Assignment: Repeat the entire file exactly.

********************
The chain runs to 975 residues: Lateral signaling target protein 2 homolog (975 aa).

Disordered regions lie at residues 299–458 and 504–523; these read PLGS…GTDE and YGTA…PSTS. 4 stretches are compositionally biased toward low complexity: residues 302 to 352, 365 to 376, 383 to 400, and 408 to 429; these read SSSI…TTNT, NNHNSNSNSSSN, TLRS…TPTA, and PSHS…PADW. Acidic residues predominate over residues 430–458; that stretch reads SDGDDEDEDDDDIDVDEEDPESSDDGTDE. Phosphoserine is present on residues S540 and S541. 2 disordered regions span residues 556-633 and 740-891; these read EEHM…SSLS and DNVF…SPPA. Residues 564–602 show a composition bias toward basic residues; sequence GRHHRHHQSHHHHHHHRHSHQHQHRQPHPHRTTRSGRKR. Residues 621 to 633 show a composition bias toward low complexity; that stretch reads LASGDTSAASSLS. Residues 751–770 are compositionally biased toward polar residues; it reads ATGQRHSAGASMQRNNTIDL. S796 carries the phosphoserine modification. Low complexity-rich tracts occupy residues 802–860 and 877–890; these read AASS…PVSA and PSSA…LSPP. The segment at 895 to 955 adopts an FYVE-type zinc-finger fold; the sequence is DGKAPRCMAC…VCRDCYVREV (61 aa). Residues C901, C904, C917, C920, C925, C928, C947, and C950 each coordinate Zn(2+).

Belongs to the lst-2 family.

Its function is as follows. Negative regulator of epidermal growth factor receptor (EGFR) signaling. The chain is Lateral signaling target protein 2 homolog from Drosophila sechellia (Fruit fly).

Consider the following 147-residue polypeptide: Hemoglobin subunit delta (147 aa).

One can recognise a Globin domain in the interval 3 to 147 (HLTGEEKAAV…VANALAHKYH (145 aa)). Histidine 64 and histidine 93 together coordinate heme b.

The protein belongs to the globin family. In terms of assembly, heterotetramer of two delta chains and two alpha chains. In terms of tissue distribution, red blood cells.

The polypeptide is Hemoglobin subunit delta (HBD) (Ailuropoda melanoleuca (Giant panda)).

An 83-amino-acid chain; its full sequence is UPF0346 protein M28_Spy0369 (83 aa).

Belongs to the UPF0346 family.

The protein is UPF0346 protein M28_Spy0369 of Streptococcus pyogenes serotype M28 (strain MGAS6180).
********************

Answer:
The chain runs to 975 residues: Lateral signaling target protein 2 homolog (975 aa).

Disordered regions lie at residues 299–458 and 504–523; these read PLGS…GTDE and YGTA…PSTS. 4 stretches are compositionally biased toward low complexity: residues 302 to 352, 365 to 376, 383 to 400, and 408 to 429; these read SSSI…TTNT, NNHNSNSNSSSN, TLRS…TPTA, and PSHS…PADW. Acidic residues predominate over residues 430–458; that stretch reads SDGDDEDEDDDDIDVDEEDPESSDDGTDE. Phosphoserine is present on residues S540 and S541. 2 disordered regions span residues 556-633 and 740-891; these read EEHM…SSLS and DNVF…SPPA. Residues 564–602 show a composition bias toward basic residues; sequence GRHHRHHQSHHHHHHHRHSHQHQHRQPHPHRTTRSGRKR. Residues 621 to 633 show a composition bias toward low complexity; that stretch reads LASGDTSAASSLS. Residues 751–770 are compositionally biased toward polar residues; it reads ATGQRHSAGASMQRNNTIDL. S796 carries the phosphoserine modification. Low complexity-rich tracts occupy residues 802–860 and 877–890; these read AASS…PVSA and PSSA…LSPP. The segment at 895 to 955 adopts an FYVE-type zinc-finger fold; the sequence is DGKAPRCMAC…VCRDCYVREV (61 aa). Residues C901, C904, C917, C920, C925, C928, C947, and C950 each coordinate Zn(2+).

Belongs to the lst-2 family.

Its function is as follows. Negative regulator of epidermal growth factor receptor (EGFR) signaling. The chain is Lateral signaling target protein 2 homolog from Drosophila sechellia (Fruit fly).

Consider the following 147-residue polypeptide: Hemoglobin subunit delta (147 aa).

One can recognise a Globin domain in the interval 3 to 147 (HLTGEEKAAV…VANALAHKYH (145 aa)). Histidine 64 and histidine 93 together coordinate heme b.

The protein belongs to the globin family. In terms of assembly, heterotetramer of two delta chains and two alpha chains. In terms of tissue distribution, red blood cells.

The polypeptide is Hemoglobin subunit delta (HBD) (Ailuropoda melanoleuca (Giant panda)).

An 83-amino-acid chain; its full sequence is UPF0346 protein M28_Spy0369 (83 aa).

Belongs to the UPF0346 family.

The protein is UPF0346 protein M28_Spy0369 of Streptococcus pyogenes serotype M28 (strain MGAS6180).